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Throughout the week I'll wrap rollers and brushes in painters plastic, tape shut and label. I also use the Kovrd bags if it's an unoccupied home or we have a safe place to store them.

At the end of the job all the rollers get tossed and every Friday I bring all the brushes home to wash.

The biggest issue with washing rollers is dealing with all the waste water and potential of making a mess at a clients house or my house. Some of my clients don't have mud rooms. Beyond that 9" rollers are so cheap that it costs more in labor to wash a roller than the cost of the roller itself.




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Old 08-23-2016, 12:15 AM   #15
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Quote:
Originally Posted by AngieM View Post
Does anyone else just kick off the sleeve into the 5 gallon bucket of paint? I always have a sleeve floating around in my bucket of ceiling paint. A month can go by, and when I need it I just fish it out with a paint stick, line it up with my roller frame and slide it back on.

Contrary to what you'd think, it doesn't leak out paint from the core or soften the core on a marathon or white dove.

When doing a big job, that roller sleeve stays dedicated to that color. I kick it off into the bucket of paint every night so I can dunk my frame in water to rinse the build up. I take out the roller grid to drip dry on a paint pan (it's a perfect fit).

I find it keeps my set up clean and free from slimy paint debris. How do you all keep your roller set up from accumulating junk when you're using it for days?
Kick the sleeve off at the end of the day (onto the plastic) and wrap it (just roll it like yiure rolling a wall then cut the plastc, and bang it off on a ladder or bucket is what i do...)in plastic( tight. Then shove the ends into the ends of the cover), rinse the frame, and clean the brushes.. I hate sloppy tools. And gooey brushes.

Last edited by lilpaintchic; 08-23-2016 at 12:17 AM..
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Old 08-23-2016, 08:32 AM   #16
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keeps everything wet and ready for the next day. Saves a lot of time!


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Old 08-24-2016, 08:46 AM   #17
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If you're using a 5-gal bucket, you don't have to submerge the roller in the paint, which can cause drips when you start painting again. Just load the roller up with paint, hook the handle on the grid, cut a small hole in a plastic grocery bag, fit the bag over the bucket with the handle sticking up through the hole. The paint doesn't all drain out of the cover and it doesn't dry out for several days. (3/8" nap)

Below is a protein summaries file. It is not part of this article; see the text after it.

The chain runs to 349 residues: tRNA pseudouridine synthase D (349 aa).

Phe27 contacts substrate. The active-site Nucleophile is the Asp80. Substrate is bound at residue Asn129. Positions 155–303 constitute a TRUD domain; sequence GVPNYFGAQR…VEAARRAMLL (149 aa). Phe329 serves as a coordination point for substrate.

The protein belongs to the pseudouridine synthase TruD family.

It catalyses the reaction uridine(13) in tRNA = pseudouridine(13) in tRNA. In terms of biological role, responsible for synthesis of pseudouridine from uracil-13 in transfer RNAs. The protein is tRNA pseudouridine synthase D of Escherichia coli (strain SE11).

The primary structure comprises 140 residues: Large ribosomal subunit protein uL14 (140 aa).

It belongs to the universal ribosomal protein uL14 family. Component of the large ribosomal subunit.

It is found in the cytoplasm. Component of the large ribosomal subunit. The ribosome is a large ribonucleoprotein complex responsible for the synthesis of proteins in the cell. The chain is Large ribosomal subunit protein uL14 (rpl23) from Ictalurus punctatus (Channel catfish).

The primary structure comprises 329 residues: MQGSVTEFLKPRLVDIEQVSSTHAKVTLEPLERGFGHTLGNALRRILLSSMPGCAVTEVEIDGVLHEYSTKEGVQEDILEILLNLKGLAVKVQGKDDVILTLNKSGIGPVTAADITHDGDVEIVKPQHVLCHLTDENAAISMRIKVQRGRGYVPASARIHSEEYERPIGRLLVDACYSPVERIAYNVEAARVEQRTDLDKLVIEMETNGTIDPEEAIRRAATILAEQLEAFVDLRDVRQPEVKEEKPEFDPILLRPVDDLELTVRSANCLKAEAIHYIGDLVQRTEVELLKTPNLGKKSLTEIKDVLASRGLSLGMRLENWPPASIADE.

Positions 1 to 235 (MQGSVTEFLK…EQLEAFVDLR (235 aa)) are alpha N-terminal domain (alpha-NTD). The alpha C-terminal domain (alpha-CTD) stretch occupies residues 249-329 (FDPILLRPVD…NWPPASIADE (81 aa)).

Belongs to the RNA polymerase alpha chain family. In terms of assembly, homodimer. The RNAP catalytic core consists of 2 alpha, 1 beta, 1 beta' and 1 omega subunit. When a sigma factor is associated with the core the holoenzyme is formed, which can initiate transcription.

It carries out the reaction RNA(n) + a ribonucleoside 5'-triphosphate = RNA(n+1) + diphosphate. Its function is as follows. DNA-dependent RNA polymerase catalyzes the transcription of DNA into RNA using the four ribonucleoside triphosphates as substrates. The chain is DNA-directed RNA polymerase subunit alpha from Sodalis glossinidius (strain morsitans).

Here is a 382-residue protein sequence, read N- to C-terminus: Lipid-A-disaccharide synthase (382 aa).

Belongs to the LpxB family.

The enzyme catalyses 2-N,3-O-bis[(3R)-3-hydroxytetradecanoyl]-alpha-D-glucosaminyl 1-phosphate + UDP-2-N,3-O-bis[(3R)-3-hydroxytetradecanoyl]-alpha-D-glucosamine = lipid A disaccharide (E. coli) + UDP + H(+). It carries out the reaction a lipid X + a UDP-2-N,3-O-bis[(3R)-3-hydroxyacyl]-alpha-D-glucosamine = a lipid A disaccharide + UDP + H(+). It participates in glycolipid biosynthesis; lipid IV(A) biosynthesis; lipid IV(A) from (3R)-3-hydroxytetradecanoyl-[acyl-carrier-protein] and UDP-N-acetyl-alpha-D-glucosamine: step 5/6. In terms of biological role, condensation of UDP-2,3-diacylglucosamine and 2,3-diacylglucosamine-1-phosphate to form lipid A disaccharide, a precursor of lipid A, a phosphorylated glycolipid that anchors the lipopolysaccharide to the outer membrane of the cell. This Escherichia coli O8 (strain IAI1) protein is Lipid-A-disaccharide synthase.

I would rather see paint left in roller covers after scraping go to the dump and get burned for energy than go into the groundwater, so I never clean them. But I use 7" covers in most rooms, so it's less expensive and there's less waste.
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Old 08-24-2016, 08:54 AM   #18
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Just buy new ones every time and support your local paint store!
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Old 08-24-2016, 10:49 AM   #19
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Get a spinner then spin out the excessive paint in a 5 ga bucket. Every paint store has them. Maybe I'm missing something but I didn't see any mention of using them. . .

https://www.amazon.com/Purdy-1407552.../dp/B00F29A7Y8

Last edited by gyusher; 08-24-2016 at 10:59 AM.. Reason: Adding comment
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Old 08-24-2016, 06:04 PM   #20
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I like the spinner too but you have to watch being to close to a house or a car . Another thing I like is using the full force of the garden hose nozzle and spray the roller while its still on the cage. It will spin that sucker 100 mph. That works great and there again make sure its not winding and close to a car and spray the house down before and after.